Talking about some success stories, Gies said, "We've had good luck with controlling soilborne pathogens in crops as different as eggplant, almond [and] zucchini, in addition to controlling nematodes in potatoes on many farms, including our own. However, it is not ideal for all situations."

There are limitations, and using biofumigation in a production system where brassicas are a major cash crop is not advised due to possible issues with clubroot. Also, fitting the crop into the farm system without losing a cash crop can be difficult; this seems to be particularly true for potato producers in the Northeast. "There is a lot we still don't know, and this isn't an entirely predictable system yet, which puts some growers off," said Gies.

He said that growers who want to try mustard greens must really have the desire, and advises that they start small with controls and not bet the farm on it. As for production advice, Gies said, "Make sure you have the right mustard for your need, the pH of the soil is at least 5.2, [and] the organic matter and fertilizer status is adequate."

Establishment is no different than for other crops with small seeds; irrigation after seeding is important to grow a good stand. "Harvesting is probably where things often go wrong," said Gies. "It must be chopped very fine, incorporated well into moist soil without delay, and then rolling to seal in the volatiles. All this needs to be accomplished as a continuum. For the small-scale grower/home gardener, this can be accomplished with a rotary mower, string trimmer or garden shredder, chopping as fine as possible, then rototill and seal immediately with plastic."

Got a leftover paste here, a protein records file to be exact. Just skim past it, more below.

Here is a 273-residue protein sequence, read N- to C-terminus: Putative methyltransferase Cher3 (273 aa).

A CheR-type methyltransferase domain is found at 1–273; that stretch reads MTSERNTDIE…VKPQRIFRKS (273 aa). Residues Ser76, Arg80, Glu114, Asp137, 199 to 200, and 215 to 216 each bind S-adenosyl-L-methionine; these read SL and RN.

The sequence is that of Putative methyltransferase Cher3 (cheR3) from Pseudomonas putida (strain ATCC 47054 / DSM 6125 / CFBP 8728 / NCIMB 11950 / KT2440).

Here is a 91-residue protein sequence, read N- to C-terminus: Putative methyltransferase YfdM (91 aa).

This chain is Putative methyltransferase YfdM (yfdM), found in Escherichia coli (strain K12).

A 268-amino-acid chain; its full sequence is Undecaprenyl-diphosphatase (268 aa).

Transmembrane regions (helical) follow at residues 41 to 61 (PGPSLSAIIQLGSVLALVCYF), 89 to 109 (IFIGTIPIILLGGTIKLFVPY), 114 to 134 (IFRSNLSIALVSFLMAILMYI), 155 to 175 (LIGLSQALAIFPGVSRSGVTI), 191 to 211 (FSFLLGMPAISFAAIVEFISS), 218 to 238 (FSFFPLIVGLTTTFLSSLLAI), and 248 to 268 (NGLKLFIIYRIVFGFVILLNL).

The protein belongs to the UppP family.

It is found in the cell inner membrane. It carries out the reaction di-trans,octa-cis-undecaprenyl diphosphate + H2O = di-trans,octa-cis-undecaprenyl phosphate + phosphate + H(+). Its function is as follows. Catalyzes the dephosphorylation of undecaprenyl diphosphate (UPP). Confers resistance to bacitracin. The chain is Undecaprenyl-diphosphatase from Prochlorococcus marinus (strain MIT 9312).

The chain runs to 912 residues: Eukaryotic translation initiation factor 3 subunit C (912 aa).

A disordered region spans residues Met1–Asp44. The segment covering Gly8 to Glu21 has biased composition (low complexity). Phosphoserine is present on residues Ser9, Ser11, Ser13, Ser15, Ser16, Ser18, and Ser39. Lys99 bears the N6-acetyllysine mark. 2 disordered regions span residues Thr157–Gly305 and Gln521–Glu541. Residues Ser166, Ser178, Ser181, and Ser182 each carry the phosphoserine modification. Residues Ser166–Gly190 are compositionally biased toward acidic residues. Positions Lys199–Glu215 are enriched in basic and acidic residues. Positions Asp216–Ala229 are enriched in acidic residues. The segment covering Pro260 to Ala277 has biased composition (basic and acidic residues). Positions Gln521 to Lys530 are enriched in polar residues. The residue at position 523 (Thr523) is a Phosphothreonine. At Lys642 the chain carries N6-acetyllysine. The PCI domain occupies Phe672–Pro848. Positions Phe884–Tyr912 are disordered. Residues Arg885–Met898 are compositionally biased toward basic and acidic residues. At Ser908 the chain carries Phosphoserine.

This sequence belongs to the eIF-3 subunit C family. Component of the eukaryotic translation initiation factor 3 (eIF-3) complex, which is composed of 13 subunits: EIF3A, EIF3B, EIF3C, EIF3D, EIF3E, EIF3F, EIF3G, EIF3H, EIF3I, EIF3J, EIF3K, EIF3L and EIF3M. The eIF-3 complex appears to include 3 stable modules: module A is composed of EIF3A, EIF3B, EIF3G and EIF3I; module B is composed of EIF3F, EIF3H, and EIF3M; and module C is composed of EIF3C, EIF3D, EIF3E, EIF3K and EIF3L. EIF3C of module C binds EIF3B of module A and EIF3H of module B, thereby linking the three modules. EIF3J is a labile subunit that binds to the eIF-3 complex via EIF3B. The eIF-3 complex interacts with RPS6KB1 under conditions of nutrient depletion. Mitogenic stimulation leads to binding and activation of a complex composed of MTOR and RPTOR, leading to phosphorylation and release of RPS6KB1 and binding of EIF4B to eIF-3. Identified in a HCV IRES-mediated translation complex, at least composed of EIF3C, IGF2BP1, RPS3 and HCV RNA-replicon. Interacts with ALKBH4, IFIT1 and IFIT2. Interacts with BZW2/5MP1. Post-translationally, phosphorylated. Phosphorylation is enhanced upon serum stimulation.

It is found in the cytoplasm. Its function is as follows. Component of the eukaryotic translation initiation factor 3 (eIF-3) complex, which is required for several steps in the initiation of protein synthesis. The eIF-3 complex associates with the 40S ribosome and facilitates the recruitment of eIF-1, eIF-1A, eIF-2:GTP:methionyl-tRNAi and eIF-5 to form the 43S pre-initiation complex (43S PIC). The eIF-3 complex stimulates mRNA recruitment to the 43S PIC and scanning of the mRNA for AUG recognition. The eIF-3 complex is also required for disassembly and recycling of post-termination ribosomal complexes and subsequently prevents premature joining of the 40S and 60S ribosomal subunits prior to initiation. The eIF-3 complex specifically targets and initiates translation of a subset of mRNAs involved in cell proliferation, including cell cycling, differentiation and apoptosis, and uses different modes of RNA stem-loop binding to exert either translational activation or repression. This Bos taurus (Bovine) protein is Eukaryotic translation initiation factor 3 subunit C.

Gies added, "Whether you're a commercial grower or home gardener, don't be too anxious to get your next crop planted. You should wait about two weeks before seeding or planting into treated soil - though with potato seed it seems that waiting isn't so important."

The use of Caliente mustards and Nemat arugula has really taken off, with growers and distributors in more than 20 countries. Gies is anxious to find some even better mustard varieties and will be looking at some new varieties on his farm this year.